Uber Tech Talk @ Bangalore

5 minute read

Last week I attended a tech talk organised by Uber and Datagiri which happened here in Bangalore. It was on Women’s Day and the venue was 91SpringBoard which provides shared coworking space. There were a lot of people who showed interest and close to 200 people turned up at the meetup. It was Divyesh, the Engineering Manager at Uber who started the talk with a welcome speech. He had previously worked at Google and started by thanking us all for showing up at the meetup. During the brief talk, Divyesh spoke about how Uber helps its drivers in multiple ways.

I had little idea about how Uber uses Analytics and Machine Learning to make better decisions with Uber rides before Sudhir’s presentation which followed after Divyesh’s. Sudhir started by saying Uber is not just a car company. It is a tech company first. This talk gave many valuable insights into how Analytics is currently being used at Uber. This is my favourite part of the entire tech talk and that’s because Sudhir made the things he was presenting very clear and understandable. And of course, there were some very cool visualizations throughout his talk. He showed us the visualization of all the trips/rides that were happening in and around Bangalore in real-time at that specific time. When he asked how many of us are already working as Data Engineers or Data Scientists only 20% raised their hands. So there were more aspiring Data Scientists.

Sudhir went on to explain how real-time Online Analytics Processing(OLAP) happens with Uber rides and the technology stack that is involved. There are close to 500 metrics like ETA, cancellation rate etc that are considered during this process. Then there was another question. How many of us use Jupyter? You must be knowing the answer. Almost all of us! Using Analytics, Uber is now able to keep its drivers well informed about where to be and when to be. Though it might seem like, San Francisco’s airport is a nice place to be to get yourself some rides if you are an Uber driver, the data says differently. It shows when it is the right time to be at the airport and when it’s not.

Got these at the registration desk

All these examples were backed up with some visualisations on real-time data. Uber pool is different from the normal rides as it needs more analysis and computation. Matching multiple riders with an Uber ride is a different game altogether. Did you know that 80% of rides that happen in SFO are pool rides? In the rest of the world, it’s 20%. There are many events that get triggered starting from when the user/rider opens the app and until the ride is finished. As part of this process, Uber uses Apache Samza, Kafka, ElasticSearch, Redis, Presto and few others as part of it’s technology stack. The best part of it is that these are all open source! When asked about what are the challenges that Uber India faced, the answer was that the payment system was one of the challenges. While the preferred mode of payment is cards in many other countries, in India they had to consider cash as the main mode of payment. “India proved Uber that cash matters!”

It was Aman Gairola’s turn next who is a Senior Data Scientist at Uber and is part of AdTech team. What is AdTech? To put it simply, Ad tech is a set of methodologies that deliver the right content at the right time to the right consumers. And if you have a tech company like Uber that uses multiple channels or platforms for marketing/advertisements, you would surely want to know which of your marketing partners are responsible for the new user/s that the company has made. This is called attribution. This may not be as easy as it seems, especially with challenges such as — how to figure out what channel led to the conversion of a new user? In case of multiple channels, how do we attribute to the correct channel? If you had an ad campaign on Facebook, Google Search, TV ad etc, how will the attribution be made? Aman showed few methods for achieving this. One more thing worth mentioning is that, when an ad campaign is run which involves a considerable amount of money, it’s important to have an ad-fraud detection mechanism so that you don’t end up paying for fake clicks.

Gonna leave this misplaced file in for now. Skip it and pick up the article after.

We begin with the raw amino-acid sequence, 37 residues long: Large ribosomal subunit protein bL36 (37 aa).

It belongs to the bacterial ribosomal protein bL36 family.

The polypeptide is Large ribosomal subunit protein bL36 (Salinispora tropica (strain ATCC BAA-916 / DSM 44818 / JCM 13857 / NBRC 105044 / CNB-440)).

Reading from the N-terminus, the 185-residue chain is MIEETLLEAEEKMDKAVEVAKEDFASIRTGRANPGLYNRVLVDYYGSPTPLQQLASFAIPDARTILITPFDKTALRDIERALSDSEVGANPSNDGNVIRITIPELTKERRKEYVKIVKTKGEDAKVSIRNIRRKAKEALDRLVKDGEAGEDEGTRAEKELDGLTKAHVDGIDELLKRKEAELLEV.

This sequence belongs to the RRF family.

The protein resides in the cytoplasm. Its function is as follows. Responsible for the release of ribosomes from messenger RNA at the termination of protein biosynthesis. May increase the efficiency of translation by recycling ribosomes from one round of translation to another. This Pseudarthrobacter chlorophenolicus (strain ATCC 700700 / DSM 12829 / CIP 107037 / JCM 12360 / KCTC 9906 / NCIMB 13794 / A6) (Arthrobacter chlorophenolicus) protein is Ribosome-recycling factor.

Pic Credit : Pinterest

Pramod Biligiri, a Data Engineer at Uber who also works on AdTech related products shared his experiences as a Data Engineer. As a Data Engineer, one should make sure the data is organised and is made available at the right time. No matter how much data is available, it’s of no value if no insights can be drawn from the data. He says, as a Data Engineer or doing any task that deals with data, one should know the right questions to ask as this often leads to insightful analysis. Missing data should be handled properly so that it doesn’t lead to wrong conclusions. Making use of the existing libraries should be preferred to reinventing the wheel and building something from scratch when it’s not necessary. What about data privacy? Sensitive data is anonymized before doing any kind of analysis on it and data is retained only for a few days or some agreed upon time.

With so much to learn from the internet resources on Machine Learning and Data Science, it is this kind of sessions that help in knowing how they are actually implemented and used in real-time. We got to talk to all of the speakers and also few others from Uber who helped us with our questions. There was a lot to learn from this meetup that lasted for more than a couple of hours. If you liked what you read so far in this article and would like to follow what’s all happening at Uber, I recommend checking this blog from Uber and also following @ubereng on Twitter.

Big thanks to Mayuresh Shilotri from DataGiri and Uber for organizing this meetup. If you liked this post, dont shy away from heading over here and give it a clap(or two 😉). Thanks for reading!!


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